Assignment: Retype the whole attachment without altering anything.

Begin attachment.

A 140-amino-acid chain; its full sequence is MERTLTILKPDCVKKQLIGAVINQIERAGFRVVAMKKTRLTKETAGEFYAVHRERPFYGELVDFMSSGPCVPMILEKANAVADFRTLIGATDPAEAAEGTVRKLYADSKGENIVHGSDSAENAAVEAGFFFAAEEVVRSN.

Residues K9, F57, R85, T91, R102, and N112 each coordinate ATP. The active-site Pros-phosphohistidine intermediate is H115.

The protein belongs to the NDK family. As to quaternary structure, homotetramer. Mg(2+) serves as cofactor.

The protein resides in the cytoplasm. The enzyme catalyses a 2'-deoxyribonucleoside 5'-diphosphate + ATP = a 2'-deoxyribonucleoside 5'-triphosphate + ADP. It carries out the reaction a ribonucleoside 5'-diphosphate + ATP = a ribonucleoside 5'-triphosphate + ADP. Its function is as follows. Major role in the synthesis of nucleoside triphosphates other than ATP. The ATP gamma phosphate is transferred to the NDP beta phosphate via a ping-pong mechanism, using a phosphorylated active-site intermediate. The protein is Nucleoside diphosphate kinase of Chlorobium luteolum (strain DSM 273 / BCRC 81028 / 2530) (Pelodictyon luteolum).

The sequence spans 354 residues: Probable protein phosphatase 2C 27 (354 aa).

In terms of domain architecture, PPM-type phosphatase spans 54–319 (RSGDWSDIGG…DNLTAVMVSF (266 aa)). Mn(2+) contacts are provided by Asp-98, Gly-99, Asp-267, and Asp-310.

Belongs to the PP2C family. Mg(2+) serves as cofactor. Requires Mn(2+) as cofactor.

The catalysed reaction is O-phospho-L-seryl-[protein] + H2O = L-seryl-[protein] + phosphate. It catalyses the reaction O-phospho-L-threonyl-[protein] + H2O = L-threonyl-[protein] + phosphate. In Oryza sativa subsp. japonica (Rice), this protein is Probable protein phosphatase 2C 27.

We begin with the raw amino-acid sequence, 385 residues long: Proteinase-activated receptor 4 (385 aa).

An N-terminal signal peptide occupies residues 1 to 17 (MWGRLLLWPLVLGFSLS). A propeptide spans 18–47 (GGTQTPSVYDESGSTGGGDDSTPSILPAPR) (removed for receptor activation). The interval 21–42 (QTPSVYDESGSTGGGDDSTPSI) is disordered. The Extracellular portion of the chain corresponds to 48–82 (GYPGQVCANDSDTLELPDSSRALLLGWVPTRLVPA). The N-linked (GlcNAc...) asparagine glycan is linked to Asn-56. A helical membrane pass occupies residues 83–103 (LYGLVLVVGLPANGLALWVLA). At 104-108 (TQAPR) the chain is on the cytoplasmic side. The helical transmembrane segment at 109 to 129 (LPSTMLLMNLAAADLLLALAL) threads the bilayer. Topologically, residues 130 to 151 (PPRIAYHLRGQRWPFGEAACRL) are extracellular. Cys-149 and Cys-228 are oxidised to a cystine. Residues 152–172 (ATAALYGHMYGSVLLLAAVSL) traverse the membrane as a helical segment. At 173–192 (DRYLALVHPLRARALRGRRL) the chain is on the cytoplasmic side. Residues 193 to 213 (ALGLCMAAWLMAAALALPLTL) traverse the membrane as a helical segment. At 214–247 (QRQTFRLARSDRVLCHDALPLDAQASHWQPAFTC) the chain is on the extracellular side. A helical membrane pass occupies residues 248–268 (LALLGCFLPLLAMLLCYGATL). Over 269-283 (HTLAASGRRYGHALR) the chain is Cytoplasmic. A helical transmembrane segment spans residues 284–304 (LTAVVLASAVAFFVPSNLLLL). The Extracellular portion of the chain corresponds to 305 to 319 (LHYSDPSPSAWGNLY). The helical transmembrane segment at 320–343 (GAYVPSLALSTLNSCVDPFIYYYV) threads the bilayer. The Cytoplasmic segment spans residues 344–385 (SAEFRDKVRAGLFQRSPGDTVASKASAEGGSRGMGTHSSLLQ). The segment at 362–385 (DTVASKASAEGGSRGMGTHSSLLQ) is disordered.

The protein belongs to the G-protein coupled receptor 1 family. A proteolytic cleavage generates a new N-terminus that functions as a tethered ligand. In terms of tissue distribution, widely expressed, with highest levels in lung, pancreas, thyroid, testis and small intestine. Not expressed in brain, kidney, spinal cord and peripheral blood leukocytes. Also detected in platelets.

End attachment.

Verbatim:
A 140-amino-acid chain; its full sequence is MERTLTILKPDCVKKQLIGAVINQIERAGFRVVAMKKTRLTKETAGEFYAVHRERPFYGELVDFMSSGPCVPMILEKANAVADFRTLIGATDPAEAAEGTVRKLYADSKGENIVHGSDSAENAAVEAGFFFAAEEVVRSN.

Residues K9, F57, R85, T91, R102, and N112 each coordinate ATP. The active-site Pros-phosphohistidine intermediate is H115.

The protein belongs to the NDK family. As to quaternary structure, homotetramer. Mg(2+) serves as cofactor.

The protein resides in the cytoplasm. The enzyme catalyses a 2'-deoxyribonucleoside 5'-diphosphate + ATP = a 2'-deoxyribonucleoside 5'-triphosphate + ADP. It carries out the reaction a ribonucleoside 5'-diphosphate + ATP = a ribonucleoside 5'-triphosphate + ADP. Its function is as follows. Major role in the synthesis of nucleoside triphosphates other than ATP. The ATP gamma phosphate is transferred to the NDP beta phosphate via a ping-pong mechanism, using a phosphorylated active-site intermediate. The protein is Nucleoside diphosphate kinase of Chlorobium luteolum (strain DSM 273 / BCRC 81028 / 2530) (Pelodictyon luteolum).

The sequence spans 354 residues: Probable protein phosphatase 2C 27 (354 aa).

In terms of domain architecture, PPM-type phosphatase spans 54–319 (RSGDWSDIGG…DNLTAVMVSF (266 aa)). Mn(2+) contacts are provided by Asp-98, Gly-99, Asp-267, and Asp-310.

Belongs to the PP2C family. Mg(2+) serves as cofactor. Requires Mn(2+) as cofactor.

The catalysed reaction is O-phospho-L-seryl-[protein] + H2O = L-seryl-[protein] + phosphate. It catalyses the reaction O-phospho-L-threonyl-[protein] + H2O = L-threonyl-[protein] + phosphate. In Oryza sativa subsp. japonica (Rice), this protein is Probable protein phosphatase 2C 27.

We begin with the raw amino-acid sequence, 385 residues long: Proteinase-activated receptor 4 (385 aa).

An N-terminal signal peptide occupies residues 1 to 17 (MWGRLLLWPLVLGFSLS). A propeptide spans 18–47 (GGTQTPSVYDESGSTGGGDDSTPSILPAPR) (removed for receptor activation). The interval 21–42 (QTPSVYDESGSTGGGDDSTPSI) is disordered. The Extracellular portion of the chain corresponds to 48–82 (GYPGQVCANDSDTLELPDSSRALLLGWVPTRLVPA). The N-linked (GlcNAc...) asparagine glycan is linked to Asn-56. A helical membrane pass occupies residues 83–103 (LYGLVLVVGLPANGLALWVLA). At 104-108 (TQAPR) the chain is on the cytoplasmic side. The helical transmembrane segment at 109 to 129 (LPSTMLLMNLAAADLLLALAL) threads the bilayer. Topologically, residues 130 to 151 (PPRIAYHLRGQRWPFGEAACRL) are extracellular. Cys-149 and Cys-228 are oxidised to a cystine. Residues 152–172 (ATAALYGHMYGSVLLLAAVSL) traverse the membrane as a helical segment. At 173–192 (DRYLALVHPLRARALRGRRL) the chain is on the cytoplasmic side. Residues 193 to 213 (ALGLCMAAWLMAAALALPLTL) traverse the membrane as a helical segment. At 214–247 (QRQTFRLARSDRVLCHDALPLDAQASHWQPAFTC) the chain is on the extracellular side. A helical membrane pass occupies residues 248–268 (LALLGCFLPLLAMLLCYGATL). Over 269-283 (HTLAASGRRYGHALR) the chain is Cytoplasmic. A helical transmembrane segment spans residues 284–304 (LTAVVLASAVAFFVPSNLLLL). The Extracellular portion of the chain corresponds to 305 to 319 (LHYSDPSPSAWGNLY). The helical transmembrane segment at 320–343 (GAYVPSLALSTLNSCVDPFIYYYV) threads the bilayer. The Cytoplasmic segment spans residues 344–385 (SAEFRDKVRAGLFQRSPGDTVASKASAEGGSRGMGTHSSLLQ). The segment at 362–385 (DTVASKASAEGGSRGMGTHSSLLQ) is disordered.

The protein belongs to the G-protein coupled receptor 1 family. A proteolytic cleavage generates a new N-terminus that functions as a tethered ligand. In terms of tissue distribution, widely expressed, with highest levels in lung, pancreas, thyroid, testis and small intestine. Not expressed in brain, kidney, spinal cord and peripheral blood leukocytes. Also detected in platelets.